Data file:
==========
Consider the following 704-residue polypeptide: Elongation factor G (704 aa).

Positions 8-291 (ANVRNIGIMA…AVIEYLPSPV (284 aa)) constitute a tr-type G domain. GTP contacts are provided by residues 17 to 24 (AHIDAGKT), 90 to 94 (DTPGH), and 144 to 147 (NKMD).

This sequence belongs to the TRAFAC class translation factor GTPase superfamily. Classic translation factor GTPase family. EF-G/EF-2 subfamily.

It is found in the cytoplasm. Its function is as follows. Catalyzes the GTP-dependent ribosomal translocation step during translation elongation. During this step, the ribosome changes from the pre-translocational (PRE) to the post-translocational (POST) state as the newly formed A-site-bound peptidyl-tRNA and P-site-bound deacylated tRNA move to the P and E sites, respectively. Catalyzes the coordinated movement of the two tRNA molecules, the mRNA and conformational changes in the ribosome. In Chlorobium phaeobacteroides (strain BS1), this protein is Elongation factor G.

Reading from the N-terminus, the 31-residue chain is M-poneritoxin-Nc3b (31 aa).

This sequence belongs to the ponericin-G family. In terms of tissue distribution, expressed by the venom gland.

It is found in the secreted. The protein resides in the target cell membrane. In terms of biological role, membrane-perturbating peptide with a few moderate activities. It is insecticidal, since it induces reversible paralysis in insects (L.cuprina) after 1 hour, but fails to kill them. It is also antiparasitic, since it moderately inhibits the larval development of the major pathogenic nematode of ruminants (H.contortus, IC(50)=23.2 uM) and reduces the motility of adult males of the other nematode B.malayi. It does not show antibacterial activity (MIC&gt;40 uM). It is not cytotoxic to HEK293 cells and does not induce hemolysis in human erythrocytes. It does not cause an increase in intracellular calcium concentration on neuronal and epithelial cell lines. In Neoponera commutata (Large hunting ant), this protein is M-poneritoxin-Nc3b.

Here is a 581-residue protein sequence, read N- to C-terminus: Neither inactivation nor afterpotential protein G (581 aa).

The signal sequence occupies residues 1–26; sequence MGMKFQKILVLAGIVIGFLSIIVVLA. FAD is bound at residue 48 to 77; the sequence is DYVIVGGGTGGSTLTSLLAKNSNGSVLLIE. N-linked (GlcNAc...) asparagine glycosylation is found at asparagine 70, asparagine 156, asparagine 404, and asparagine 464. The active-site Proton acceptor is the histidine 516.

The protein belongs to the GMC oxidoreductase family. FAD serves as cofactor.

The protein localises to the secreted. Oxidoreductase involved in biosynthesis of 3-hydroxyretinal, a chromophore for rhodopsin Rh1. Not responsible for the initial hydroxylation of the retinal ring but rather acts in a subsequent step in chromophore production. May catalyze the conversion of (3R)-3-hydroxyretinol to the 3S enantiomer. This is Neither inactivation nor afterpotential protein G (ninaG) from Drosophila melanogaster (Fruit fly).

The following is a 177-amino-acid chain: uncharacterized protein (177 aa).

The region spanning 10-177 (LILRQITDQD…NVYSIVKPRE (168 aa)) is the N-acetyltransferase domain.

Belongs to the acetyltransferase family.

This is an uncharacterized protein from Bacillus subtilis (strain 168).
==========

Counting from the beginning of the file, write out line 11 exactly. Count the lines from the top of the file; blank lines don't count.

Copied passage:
The protein localises to the secreted. Oxidoreductase involved in biosynthesis of 3-hydroxyretinal, a chromophore for rhodopsin Rh1. Not responsible for the initial hydroxylation of the retinal ring but rather acts in a subsequent step in chromophore production. May catalyze the conversion of (3R)-3-hydroxyretinol to the 3S enantiomer. This is Neither inactivation nor afterpotential protein G (ninaG) from Drosophila melanogaster (Fruit fly).